Sunday, February 25, 2007

Clinical innovation - Disruptive Innovation at Work: One Solo Doc, One Internet, One Room, One Year Later

It's no secret that health care delivery is convoluted, expensive, and often deeply dissatisfying to consumers. But what is less obvious is that a way out of this crisis exists. Just as the PC replaced the mainframe and the telephone replaced the telegraph operator, disruptive innovations are changing the landscape of health care Nurse practitioners, general practitioners, and even patients can do things in less-expensive, decentralized settings that could once be performed only by expensive specialists in centralized, inconvenient locations. If the natural process of disruption is allowed to proceed, the result will be higher quality, lower cost, more convenient health care for everyone.”

Clayton Christensen, Richard Bohmer, John Kenagy, “Will Disruptive Innovations Cure Health Care?” Harvard Business Review, September 1, 2000

Every once in a great while,
thanks to God, Google, Good Friends, and Go-Go Bloggers,
word reaches me through outer, inner, or cyberspace,
that some Wild and Crazy Guy,
has turned the world of health care upside down
by disrupting the way things ought to be,
or are presumed to be by those in the know.
The way things ought to be, of course,
is doctors working in teams in big groups1,2
to get the right things done at the right time,
for the right reason with the right measurable results.
But now my good friend, Doctor Val Jones,
Senior Medical Director at the Revolution Health Group,
owners and developers of,
a comprehensive website designed to empower consumers,
and to turn the cosnumer health care world downside up,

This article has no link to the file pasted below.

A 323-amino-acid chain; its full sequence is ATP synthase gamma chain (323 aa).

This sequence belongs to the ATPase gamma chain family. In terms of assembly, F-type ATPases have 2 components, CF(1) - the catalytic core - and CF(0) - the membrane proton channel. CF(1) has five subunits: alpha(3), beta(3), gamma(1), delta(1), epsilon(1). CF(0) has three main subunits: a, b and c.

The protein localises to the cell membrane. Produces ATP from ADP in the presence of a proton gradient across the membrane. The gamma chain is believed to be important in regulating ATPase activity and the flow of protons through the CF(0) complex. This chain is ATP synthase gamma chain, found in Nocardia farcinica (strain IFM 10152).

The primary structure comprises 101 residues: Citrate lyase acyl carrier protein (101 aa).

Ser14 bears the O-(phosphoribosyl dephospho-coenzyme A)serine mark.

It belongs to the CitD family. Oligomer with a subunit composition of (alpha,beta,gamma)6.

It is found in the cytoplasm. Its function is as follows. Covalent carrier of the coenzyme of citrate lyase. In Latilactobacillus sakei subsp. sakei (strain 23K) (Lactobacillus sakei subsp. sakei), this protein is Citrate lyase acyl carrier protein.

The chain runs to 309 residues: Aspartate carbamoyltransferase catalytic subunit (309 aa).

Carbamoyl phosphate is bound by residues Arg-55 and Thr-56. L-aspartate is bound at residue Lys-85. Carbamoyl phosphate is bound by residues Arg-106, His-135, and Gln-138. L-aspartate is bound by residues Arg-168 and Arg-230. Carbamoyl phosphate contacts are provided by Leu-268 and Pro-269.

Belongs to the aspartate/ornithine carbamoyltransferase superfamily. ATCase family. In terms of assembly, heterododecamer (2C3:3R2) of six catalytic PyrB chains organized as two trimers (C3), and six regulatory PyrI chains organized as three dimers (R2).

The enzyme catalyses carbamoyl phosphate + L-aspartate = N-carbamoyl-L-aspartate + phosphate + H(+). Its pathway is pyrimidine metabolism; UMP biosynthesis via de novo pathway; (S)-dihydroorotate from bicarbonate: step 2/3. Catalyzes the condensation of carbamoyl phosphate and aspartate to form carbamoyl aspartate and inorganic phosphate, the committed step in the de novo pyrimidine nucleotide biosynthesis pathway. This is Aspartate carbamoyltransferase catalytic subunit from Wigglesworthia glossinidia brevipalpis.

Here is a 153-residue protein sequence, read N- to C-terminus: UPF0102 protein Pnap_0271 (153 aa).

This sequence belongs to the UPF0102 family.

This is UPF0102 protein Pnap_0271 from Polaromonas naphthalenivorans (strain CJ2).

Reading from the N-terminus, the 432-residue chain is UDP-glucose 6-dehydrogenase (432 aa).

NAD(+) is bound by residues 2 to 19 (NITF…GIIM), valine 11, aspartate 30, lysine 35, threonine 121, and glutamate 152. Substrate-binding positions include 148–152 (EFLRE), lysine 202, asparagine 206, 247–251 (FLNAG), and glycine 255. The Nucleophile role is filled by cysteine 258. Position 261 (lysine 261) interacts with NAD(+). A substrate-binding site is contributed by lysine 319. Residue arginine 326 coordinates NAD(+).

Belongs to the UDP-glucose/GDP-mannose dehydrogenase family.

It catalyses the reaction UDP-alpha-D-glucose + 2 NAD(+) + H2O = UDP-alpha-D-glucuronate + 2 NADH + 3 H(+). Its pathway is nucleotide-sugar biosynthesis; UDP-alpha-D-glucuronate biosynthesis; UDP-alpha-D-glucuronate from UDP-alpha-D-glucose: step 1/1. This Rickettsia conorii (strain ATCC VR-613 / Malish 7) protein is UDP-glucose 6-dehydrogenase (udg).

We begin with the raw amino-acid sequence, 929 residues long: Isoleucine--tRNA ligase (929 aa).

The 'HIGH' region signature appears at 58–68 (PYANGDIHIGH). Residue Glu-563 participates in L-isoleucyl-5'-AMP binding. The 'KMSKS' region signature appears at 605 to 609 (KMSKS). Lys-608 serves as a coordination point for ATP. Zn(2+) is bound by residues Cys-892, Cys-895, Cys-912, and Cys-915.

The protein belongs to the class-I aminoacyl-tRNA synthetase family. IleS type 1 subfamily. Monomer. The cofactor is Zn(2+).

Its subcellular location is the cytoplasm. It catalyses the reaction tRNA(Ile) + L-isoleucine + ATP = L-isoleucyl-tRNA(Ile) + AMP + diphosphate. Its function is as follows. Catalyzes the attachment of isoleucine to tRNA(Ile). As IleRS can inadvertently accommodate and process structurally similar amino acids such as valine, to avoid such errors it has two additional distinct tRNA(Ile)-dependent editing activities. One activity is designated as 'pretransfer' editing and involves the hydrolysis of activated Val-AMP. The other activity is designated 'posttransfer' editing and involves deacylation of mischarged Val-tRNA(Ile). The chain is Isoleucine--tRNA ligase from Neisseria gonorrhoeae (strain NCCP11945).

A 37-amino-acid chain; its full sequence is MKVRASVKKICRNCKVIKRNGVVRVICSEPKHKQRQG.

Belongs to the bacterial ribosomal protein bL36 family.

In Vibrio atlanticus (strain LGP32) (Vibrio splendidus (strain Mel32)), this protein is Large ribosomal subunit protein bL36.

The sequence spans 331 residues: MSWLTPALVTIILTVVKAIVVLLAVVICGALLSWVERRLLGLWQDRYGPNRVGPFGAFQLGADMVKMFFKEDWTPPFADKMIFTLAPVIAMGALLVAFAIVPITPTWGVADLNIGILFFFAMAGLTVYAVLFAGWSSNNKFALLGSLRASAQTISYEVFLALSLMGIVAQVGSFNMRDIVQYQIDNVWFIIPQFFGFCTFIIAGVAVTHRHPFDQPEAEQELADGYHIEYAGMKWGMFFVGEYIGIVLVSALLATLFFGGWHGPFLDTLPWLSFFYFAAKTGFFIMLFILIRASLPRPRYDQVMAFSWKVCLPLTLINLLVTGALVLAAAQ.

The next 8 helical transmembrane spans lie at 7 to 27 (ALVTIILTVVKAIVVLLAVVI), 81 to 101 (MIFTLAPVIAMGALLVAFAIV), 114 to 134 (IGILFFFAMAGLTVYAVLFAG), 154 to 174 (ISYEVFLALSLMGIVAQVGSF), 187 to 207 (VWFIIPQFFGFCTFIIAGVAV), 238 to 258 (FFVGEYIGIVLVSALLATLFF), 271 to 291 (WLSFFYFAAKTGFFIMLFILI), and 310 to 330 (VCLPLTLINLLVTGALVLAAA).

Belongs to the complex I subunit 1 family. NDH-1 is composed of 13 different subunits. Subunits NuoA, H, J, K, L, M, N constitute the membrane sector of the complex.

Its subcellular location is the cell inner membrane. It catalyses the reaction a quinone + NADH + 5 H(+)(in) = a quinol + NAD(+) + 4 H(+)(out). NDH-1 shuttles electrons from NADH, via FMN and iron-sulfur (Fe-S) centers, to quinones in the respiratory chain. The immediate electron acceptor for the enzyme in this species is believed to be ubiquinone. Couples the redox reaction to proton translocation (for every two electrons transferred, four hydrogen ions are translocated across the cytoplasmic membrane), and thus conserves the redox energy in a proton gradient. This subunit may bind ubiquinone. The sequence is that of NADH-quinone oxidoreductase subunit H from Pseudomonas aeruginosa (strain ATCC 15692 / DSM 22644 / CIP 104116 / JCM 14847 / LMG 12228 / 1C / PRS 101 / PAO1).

sends me word through her personal blog,
which you can google by typing in ValJonesMD
or going through,
that this Wild and Crazy Guy in Rochester, New York
Gordon Moore, MD, a family doc, working alone,
but on the faculty of the Institute of Health Improvement,
has come up with and implemented,
this Wild and Crazy Idea,
that One Doc Working Alone in One Room,
with no support staff and nothing but a computer
with Internet access to keep him company,
can revolutionize solo practice,
by making it more productive, profitable, and fun.
Sure, I know it sounds crazy,
But he backed and documented
the theory and work of his practice
in a medical journal article,
“Going Solo: One Doc,
One Room, One Year Later.”3
In one year, he did the following:
Maintained open access scheduling,
meaning he saw patients on the day they called;
took his own call, reduced other access barriers,
developed deep and personal relationships
with his patients by spending 30 minutes
with each one of them;
reduced his patient load
from 25 to 30 to 12 patients each day;
operated without support staff,
in one room of 150 square feet,
averaged $65 per patient visit, and
expected to take home $155,000 a year,
thanks to a lean IT system and low overhead.
He did this with high patient satisfaction rates,
and a high percent of quality goals met.
He built his unorthodox practice
on these four basic principles:
1) Access. Patients have unlimited access to the care
and information they need when they need it.
2) Interaction. Interaction between the patient and care team is deep and personal.
3) Reliability. The system exhibits high reliability in that it provides all and only the care known to be effective.
4) Vitality. The practice has vitality: happy employees, a spirit of innovation, and financial viability.
Along the way as he practiced these principles,
he developed and articulated these philosophical axioms.
Interaction is not the price we pay to submit a claim.
It is the essence of what we do.”
“The strategy of exhortation, “Try harder! Read one more article!
Check one more time! Go to one more conference! is bankrupt!”

What do I call this Wild and Crazy Guy’s strategy
of solo practice, lean IT systems, one room, no support staff,
ridiculously low overhead, spending more time with patients,
developing deep and personal relations with happy patients,
meting clinical goals of quality,
and upsetting the multispecialty conceptual applecart,
at least in this isolated instance,
that being in integrated groups the only way to practice?
I call it “Disruptive Innovation!”


1. Halvorson, George, and Isham, George, Epidemic of Care: A Call for Safer, Better, and More Accountable Health Care, Jossey-Bass, 2003.
2. Lawrence, David, From Chaos to Care? The Promise of Team-Based Medicine, Perseus Publishing, 2002.
3. Moore, Gordon, “Going Solo: One Doc, One Room, One Year Later, “ American Academy of Family Medicine, March 2002..

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